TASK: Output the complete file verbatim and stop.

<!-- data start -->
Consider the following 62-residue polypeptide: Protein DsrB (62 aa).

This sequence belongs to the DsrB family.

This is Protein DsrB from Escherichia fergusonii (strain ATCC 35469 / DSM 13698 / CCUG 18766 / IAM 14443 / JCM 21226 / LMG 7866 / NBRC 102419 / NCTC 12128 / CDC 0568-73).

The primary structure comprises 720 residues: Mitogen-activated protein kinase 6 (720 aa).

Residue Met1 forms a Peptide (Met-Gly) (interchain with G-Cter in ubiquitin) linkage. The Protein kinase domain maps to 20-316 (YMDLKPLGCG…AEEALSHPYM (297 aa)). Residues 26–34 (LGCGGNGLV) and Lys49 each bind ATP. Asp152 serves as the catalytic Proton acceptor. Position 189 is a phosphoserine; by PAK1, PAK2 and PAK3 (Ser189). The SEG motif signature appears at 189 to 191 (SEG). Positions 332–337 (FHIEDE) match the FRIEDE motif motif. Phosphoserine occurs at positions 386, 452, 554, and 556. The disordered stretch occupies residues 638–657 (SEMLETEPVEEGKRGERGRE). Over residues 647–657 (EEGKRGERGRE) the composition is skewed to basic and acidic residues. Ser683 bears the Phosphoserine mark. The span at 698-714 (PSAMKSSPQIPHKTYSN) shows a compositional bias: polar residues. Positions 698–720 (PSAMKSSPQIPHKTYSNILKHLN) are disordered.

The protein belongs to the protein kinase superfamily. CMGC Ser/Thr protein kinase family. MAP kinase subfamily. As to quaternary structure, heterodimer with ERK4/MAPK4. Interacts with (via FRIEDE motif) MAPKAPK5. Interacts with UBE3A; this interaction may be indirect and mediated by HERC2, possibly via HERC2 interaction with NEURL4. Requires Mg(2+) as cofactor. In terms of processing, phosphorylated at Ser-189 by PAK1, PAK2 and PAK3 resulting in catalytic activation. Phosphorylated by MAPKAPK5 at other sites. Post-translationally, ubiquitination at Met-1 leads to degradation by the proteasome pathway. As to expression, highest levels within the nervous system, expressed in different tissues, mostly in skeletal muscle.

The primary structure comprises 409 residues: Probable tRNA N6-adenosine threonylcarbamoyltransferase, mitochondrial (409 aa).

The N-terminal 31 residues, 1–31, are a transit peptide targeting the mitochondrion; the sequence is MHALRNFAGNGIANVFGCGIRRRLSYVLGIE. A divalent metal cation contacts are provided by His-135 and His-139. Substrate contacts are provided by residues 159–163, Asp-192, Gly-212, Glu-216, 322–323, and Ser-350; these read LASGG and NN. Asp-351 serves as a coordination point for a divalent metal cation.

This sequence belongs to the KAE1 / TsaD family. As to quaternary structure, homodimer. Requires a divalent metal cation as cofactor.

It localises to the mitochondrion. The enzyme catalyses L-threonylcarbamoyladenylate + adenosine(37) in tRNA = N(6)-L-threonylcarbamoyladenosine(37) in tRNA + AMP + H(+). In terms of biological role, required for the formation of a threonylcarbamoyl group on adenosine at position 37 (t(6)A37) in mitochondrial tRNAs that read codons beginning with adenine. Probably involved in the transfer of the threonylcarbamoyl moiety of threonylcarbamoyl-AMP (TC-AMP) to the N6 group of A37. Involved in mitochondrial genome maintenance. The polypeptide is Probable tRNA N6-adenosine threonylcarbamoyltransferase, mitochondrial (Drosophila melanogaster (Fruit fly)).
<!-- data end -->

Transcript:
Consider the following 62-residue polypeptide: Protein DsrB (62 aa).

This sequence belongs to the DsrB family.

This is Protein DsrB from Escherichia fergusonii (strain ATCC 35469 / DSM 13698 / CCUG 18766 / IAM 14443 / JCM 21226 / LMG 7866 / NBRC 102419 / NCTC 12128 / CDC 0568-73).

The primary structure comprises 720 residues: Mitogen-activated protein kinase 6 (720 aa).

Residue Met1 forms a Peptide (Met-Gly) (interchain with G-Cter in ubiquitin) linkage. The Protein kinase domain maps to 20-316 (YMDLKPLGCG…AEEALSHPYM (297 aa)). Residues 26–34 (LGCGGNGLV) and Lys49 each bind ATP. Asp152 serves as the catalytic Proton acceptor. Position 189 is a phosphoserine; by PAK1, PAK2 and PAK3 (Ser189). The SEG motif signature appears at 189 to 191 (SEG). Positions 332–337 (FHIEDE) match the FRIEDE motif motif. Phosphoserine occurs at positions 386, 452, 554, and 556. The disordered stretch occupies residues 638–657 (SEMLETEPVEEGKRGERGRE). Over residues 647–657 (EEGKRGERGRE) the composition is skewed to basic and acidic residues. Ser683 bears the Phosphoserine mark. The span at 698-714 (PSAMKSSPQIPHKTYSN) shows a compositional bias: polar residues. Positions 698–720 (PSAMKSSPQIPHKTYSNILKHLN) are disordered.

The protein belongs to the protein kinase superfamily. CMGC Ser/Thr protein kinase family. MAP kinase subfamily. As to quaternary structure, heterodimer with ERK4/MAPK4. Interacts with (via FRIEDE motif) MAPKAPK5. Interacts with UBE3A; this interaction may be indirect and mediated by HERC2, possibly via HERC2 interaction with NEURL4. Requires Mg(2+) as cofactor. In terms of processing, phosphorylated at Ser-189 by PAK1, PAK2 and PAK3 resulting in catalytic activation. Phosphorylated by MAPKAPK5 at other sites. Post-translationally, ubiquitination at Met-1 leads to degradation by the proteasome pathway. As to expression, highest levels within the nervous system, expressed in different tissues, mostly in skeletal muscle.

The primary structure comprises 409 residues: Probable tRNA N6-adenosine threonylcarbamoyltransferase, mitochondrial (409 aa).

The N-terminal 31 residues, 1–31, are a transit peptide targeting the mitochondrion; the sequence is MHALRNFAGNGIANVFGCGIRRRLSYVLGIE. A divalent metal cation contacts are provided by His-135 and His-139. Substrate contacts are provided by residues 159–163, Asp-192, Gly-212, Glu-216, 322–323, and Ser-350; these read LASGG and NN. Asp-351 serves as a coordination point for a divalent metal cation.

This sequence belongs to the KAE1 / TsaD family. As to quaternary structure, homodimer. Requires a divalent metal cation as cofactor.

It localises to the mitochondrion. The enzyme catalyses L-threonylcarbamoyladenylate + adenosine(37) in tRNA = N(6)-L-threonylcarbamoyladenosine(37) in tRNA + AMP + H(+). In terms of biological role, required for the formation of a threonylcarbamoyl group on adenosine at position 37 (t(6)A37) in mitochondrial tRNAs that read codons beginning with adenine. Probably involved in the transfer of the threonylcarbamoyl moiety of threonylcarbamoyl-AMP (TC-AMP) to the N6 group of A37. Involved in mitochondrial genome maintenance. The polypeptide is Probable tRNA N6-adenosine threonylcarbamoyltransferase, mitochondrial (Drosophila melanogaster (Fruit fly)).